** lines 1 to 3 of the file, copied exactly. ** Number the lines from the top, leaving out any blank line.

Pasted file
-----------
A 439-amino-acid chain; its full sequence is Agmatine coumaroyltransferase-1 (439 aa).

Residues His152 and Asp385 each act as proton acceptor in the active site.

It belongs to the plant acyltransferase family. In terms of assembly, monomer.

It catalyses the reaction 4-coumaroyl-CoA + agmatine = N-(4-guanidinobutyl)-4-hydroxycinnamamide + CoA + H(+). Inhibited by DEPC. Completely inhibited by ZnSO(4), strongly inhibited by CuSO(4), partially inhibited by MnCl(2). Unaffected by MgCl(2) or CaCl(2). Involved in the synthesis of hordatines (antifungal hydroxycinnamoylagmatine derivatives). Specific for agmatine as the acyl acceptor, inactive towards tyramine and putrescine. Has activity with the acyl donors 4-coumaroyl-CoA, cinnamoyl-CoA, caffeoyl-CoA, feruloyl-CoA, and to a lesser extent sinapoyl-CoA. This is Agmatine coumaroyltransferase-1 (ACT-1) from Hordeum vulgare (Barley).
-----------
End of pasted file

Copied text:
A 439-amino-acid chain; its full sequence is Agmatine coumaroyltransferase-1 (439 aa).

Residues His152 and Asp385 each act as proton acceptor in the active site.

It belongs to the plant acyltransferase family. In terms of assembly, monomer.